Micheal Martin and how to blur history

What is it about Irish people – or more accurately, some Irish politicians – that they are afraid to salute those men and women who fought to establish the present southern state?

The main strategy employed to navigate the 1916 Easter Rising commemoration was to twin it with the Battle of the Somme in the same year. The twinning ran like this: “Irishmen fought and died in the Easter Rising. Irishmen fought and died in the Battle of the Somme. So if we are to embrace all the children of the nation, we must honour the Irishmen and women who fought against the British army, and equally those who fought in the British army.”

This is passed off as the ability to see the big picture, to realize that our history is complicated and belongs to no one political party. Therefore we should extend equal homage to all who died.

Which is what I would call jesutical crap, except that I don’t to offend the Jesuits. One group – those who fought in the Easter Rising – sowed the seeds that led to independence for much of the country; the other group fought in an imperial war, hundreds of miles from home, and gave their lives for …what? Mother Britain? To save the world from German tyranny? Uh-uh. They gave their lives because they were hoodwinked by Redmond and others into believing they were doing something noble. In fact they were doing something bloody, obscene and futile.

And now Micheal Martin is peering ahead at the 1919-22 period, the Black and Tan War/The War of Independence. We’re being warned by the Fianna Fail leader that this period doesn’t belong to any one party, that it’s a very complicated business with many sides to it, that we must approach it in a cautious, “evidence-based” way.

Quite right, Micheal. But please don’t try smothering the period in on-the-one-hand-on-the-other-hands. Yes, 1919-22 fits into a wider historical panorama. But that doesn’t mean that we seek out flaws, warts, carbuncles, cancers on the face of those who fought for Irish freedom then. Can you imagine the French celebrating Bastille Day by producing balancing evidence of how kind Marie Antoinette was to her ladies-in-waiting? Or how awful it must have been to be one of the royal family guillotined? Do you think the Fourth of July is trimmed and modified by emphaising how courageous the British red-coats were in the face of George Washington’s rebels? How they all deserve our respect for what happened back then?

It’s not history that’s driving Micheal and his mates to mute as much as possible the courage and achievement of men like Tom Barry and Dan Breen. It’s fear that it might mean the Irish people will see through the fraud of what was claimed as a Free State and then a Republic, and the shameful way parties like his own hid their ‘The Republican Party’ tag for some forty or fifty years.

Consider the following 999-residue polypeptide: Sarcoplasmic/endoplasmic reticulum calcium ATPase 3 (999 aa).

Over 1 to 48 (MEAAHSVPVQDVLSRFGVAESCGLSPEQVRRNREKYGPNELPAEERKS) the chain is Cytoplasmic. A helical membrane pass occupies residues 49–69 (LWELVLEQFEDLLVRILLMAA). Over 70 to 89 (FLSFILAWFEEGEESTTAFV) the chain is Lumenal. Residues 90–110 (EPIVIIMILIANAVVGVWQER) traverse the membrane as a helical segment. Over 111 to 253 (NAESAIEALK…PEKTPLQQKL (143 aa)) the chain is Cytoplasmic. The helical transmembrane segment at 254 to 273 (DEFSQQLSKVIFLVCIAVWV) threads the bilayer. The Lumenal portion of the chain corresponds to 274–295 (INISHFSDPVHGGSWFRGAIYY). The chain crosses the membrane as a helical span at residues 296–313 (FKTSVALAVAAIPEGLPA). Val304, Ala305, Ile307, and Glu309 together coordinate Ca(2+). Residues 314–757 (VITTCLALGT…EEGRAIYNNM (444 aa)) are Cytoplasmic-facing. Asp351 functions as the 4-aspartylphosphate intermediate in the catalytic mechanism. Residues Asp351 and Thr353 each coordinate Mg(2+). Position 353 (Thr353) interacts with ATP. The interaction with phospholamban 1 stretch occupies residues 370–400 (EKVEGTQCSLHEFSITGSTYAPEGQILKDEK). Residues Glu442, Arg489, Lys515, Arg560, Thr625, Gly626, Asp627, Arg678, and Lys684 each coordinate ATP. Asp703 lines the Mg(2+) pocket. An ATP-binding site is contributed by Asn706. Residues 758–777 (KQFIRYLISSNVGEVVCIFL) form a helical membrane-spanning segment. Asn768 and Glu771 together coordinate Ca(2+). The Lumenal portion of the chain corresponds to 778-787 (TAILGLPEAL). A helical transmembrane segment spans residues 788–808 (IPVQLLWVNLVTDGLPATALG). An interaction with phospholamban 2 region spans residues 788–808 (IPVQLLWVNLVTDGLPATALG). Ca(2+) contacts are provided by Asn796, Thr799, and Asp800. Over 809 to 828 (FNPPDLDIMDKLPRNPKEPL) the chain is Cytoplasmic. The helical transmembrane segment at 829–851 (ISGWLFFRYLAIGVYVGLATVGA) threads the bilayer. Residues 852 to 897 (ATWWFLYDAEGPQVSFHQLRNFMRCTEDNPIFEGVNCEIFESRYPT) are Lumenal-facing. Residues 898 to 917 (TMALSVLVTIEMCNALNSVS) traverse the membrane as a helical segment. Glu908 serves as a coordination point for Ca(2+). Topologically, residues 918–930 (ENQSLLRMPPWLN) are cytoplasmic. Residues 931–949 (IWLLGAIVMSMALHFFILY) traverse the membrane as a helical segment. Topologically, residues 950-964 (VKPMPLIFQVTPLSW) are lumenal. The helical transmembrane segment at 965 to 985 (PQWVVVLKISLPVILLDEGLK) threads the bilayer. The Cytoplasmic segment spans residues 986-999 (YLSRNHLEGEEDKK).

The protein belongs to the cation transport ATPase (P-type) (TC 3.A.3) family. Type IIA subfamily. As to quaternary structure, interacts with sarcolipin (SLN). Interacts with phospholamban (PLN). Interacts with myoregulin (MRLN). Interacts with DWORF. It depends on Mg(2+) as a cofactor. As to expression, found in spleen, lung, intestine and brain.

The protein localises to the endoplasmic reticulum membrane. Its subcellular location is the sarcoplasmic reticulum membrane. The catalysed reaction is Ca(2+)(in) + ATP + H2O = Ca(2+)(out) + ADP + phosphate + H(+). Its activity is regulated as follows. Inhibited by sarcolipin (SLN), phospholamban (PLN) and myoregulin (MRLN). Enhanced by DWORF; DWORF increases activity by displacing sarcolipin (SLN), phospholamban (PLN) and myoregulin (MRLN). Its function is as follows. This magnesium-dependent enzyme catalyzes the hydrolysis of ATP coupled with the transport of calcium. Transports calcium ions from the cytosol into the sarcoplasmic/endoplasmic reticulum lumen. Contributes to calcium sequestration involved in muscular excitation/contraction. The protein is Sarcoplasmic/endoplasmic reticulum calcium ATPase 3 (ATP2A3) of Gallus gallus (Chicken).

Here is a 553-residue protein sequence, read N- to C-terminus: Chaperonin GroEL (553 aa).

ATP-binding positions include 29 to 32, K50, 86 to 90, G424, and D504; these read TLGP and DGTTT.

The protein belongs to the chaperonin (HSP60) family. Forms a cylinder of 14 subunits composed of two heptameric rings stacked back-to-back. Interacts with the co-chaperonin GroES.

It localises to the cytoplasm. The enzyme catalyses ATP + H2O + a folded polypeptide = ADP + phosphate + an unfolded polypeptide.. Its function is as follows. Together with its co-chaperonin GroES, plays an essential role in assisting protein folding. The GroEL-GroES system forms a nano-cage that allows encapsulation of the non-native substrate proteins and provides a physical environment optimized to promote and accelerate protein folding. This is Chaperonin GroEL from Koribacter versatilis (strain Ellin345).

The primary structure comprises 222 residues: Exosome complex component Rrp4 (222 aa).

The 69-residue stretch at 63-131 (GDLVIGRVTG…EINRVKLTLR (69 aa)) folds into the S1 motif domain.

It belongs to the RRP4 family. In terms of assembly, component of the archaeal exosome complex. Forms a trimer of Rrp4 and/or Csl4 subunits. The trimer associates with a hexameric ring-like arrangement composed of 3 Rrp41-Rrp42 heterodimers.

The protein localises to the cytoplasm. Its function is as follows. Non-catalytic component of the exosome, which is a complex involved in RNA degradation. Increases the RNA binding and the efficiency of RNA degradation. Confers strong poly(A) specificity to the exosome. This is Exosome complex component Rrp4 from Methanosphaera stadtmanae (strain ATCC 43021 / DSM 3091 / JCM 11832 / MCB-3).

The Irish people aren’t quite that stupid, Micheal. And all your ifs and buts and on-the-other-hands won’t bamboozle them. Great commitment and great courage and great daring pushed the British administration and its army out of most of Ireland during that time. Enough with the historical head-of-pin dancing.

5 Responses to Micheal Martin and how to blur history

  1. Des Hughes. July 31, 2017 at 11:34 am #

    “The Irish people aren’t quite that stupid,Michael” Sadly they are…have you spoken to a freestater lately or in the past 30/40 years.

    • Pointis July 31, 2017 at 6:49 pm #

      When you say ‘freestater’ are you referring to a Fine Gael supporter or some type of wider meaning?

      • seamus mallon August 1, 2017 at 11:09 am #

        Well said.

  2. TurboFurbo July 31, 2017 at 11:41 am #

    Michael Martin needs to up his game as FF continue to drift – but he has absolutely no clue as to go about it as evidenced by his latest nonsense about the Irish War of Independence.

    It is very clear that the vast majority of the Irish Nation is very proud of the brave Irish men and women who stood up to the British Empire and fought for freedom, securing independence for 5/6 of the country.

    Micheal Martin needs to get a serious reality check – and fast.

    Michael Martin is in very grave danger of being the first leader of FF never to become Taoiseach – moreover, he may well follow John Redmond in both destroying his own party and in being air-brushed from Irish history.

  3. RJC August 1, 2017 at 6:47 am #

    Many Irish politicians, and a large portion of the Irish media class still seem to suffer from a sort of post-colonial guilt when it comes to our relationship with our noisy (and violent and abusive) neighbour.

    It can seem as if there are some who feel the need to apologise for the events of Easter Week (anyone remember that promotional video for the 1916 Commemorations featuring noted Irish revolutionary David Cameron?). As Irish people we are expected to ‘get over it’ despite Britain still occupying a fairly sizeable portion of our island.

    Amidst all the handwringing, I’m not sure that I’ve ever heard one question the sanity of having a statue of Oliver Cromwell standing proudly outside of Westminster. Funny that.